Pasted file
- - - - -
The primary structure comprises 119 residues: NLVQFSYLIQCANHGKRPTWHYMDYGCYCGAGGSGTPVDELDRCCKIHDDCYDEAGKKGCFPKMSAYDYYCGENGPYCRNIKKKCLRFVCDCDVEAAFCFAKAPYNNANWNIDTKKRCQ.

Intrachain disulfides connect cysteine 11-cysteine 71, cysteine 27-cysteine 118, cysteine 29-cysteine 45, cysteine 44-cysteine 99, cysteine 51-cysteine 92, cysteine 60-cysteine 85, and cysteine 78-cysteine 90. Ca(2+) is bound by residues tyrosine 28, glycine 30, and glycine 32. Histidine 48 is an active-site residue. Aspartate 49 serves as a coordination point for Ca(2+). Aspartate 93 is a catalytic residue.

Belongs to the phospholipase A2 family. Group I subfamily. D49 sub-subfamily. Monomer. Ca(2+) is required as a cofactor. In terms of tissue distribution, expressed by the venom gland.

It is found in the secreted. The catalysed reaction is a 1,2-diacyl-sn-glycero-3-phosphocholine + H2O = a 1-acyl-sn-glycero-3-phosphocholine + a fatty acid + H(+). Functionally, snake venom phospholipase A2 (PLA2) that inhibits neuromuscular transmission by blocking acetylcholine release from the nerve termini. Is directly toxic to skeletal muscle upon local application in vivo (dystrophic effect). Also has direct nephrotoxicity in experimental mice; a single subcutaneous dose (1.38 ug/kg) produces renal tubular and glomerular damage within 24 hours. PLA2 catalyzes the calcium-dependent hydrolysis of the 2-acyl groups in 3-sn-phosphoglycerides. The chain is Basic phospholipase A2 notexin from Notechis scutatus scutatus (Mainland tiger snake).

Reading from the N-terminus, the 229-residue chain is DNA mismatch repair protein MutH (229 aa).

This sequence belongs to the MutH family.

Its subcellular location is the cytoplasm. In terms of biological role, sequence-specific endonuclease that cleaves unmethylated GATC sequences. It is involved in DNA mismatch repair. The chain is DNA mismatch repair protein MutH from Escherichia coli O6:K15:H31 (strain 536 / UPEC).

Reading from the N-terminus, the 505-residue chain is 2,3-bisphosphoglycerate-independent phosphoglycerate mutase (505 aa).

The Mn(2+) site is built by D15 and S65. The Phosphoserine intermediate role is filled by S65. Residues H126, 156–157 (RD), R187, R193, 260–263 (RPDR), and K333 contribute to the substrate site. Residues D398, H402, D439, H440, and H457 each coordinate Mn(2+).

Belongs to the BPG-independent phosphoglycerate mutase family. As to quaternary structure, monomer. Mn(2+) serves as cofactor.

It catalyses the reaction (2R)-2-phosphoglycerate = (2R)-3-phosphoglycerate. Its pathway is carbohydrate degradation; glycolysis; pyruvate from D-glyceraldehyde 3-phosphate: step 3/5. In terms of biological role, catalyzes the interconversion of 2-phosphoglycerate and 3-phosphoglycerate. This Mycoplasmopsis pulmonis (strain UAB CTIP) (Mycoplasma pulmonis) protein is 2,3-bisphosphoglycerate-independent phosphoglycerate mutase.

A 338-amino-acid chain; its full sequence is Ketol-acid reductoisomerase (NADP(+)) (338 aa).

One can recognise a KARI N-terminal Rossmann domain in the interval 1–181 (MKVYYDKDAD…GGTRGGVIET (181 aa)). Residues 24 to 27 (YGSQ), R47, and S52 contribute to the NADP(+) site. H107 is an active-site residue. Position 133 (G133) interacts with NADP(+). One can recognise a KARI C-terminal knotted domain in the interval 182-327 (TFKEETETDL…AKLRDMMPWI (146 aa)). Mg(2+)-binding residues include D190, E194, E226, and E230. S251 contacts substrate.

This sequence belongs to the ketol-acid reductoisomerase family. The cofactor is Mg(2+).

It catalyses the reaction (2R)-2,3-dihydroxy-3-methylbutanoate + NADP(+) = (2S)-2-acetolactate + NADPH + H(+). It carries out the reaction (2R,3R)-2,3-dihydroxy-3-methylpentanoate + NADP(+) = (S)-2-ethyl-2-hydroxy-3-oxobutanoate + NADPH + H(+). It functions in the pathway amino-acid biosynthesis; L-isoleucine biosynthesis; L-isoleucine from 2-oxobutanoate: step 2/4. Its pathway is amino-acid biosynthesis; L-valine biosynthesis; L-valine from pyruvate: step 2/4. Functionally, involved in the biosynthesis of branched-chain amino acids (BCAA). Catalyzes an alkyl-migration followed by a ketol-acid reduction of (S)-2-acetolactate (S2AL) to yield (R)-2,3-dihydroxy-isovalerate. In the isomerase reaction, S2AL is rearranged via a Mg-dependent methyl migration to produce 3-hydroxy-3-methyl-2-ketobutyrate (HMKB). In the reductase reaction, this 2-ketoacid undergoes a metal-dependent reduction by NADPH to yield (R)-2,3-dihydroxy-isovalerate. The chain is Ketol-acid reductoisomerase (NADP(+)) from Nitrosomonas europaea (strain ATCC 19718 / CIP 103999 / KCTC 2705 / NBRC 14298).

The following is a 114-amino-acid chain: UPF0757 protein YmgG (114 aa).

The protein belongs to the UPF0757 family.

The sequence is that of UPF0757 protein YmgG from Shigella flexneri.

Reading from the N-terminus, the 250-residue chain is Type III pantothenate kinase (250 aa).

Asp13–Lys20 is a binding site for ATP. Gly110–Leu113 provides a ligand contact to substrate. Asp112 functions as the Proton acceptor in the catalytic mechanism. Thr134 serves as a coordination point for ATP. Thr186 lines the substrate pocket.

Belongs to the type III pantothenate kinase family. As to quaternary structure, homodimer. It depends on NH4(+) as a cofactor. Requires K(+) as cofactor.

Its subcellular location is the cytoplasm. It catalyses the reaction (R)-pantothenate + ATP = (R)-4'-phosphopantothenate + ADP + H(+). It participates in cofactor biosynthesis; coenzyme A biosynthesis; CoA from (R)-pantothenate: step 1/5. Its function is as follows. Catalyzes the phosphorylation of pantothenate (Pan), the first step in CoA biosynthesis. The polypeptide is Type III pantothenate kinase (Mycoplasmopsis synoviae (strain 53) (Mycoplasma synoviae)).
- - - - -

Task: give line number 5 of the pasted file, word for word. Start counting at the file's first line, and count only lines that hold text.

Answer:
Reading from the N-terminus, the 229-residue chain is DNA mismatch repair protein MutH (229 aa).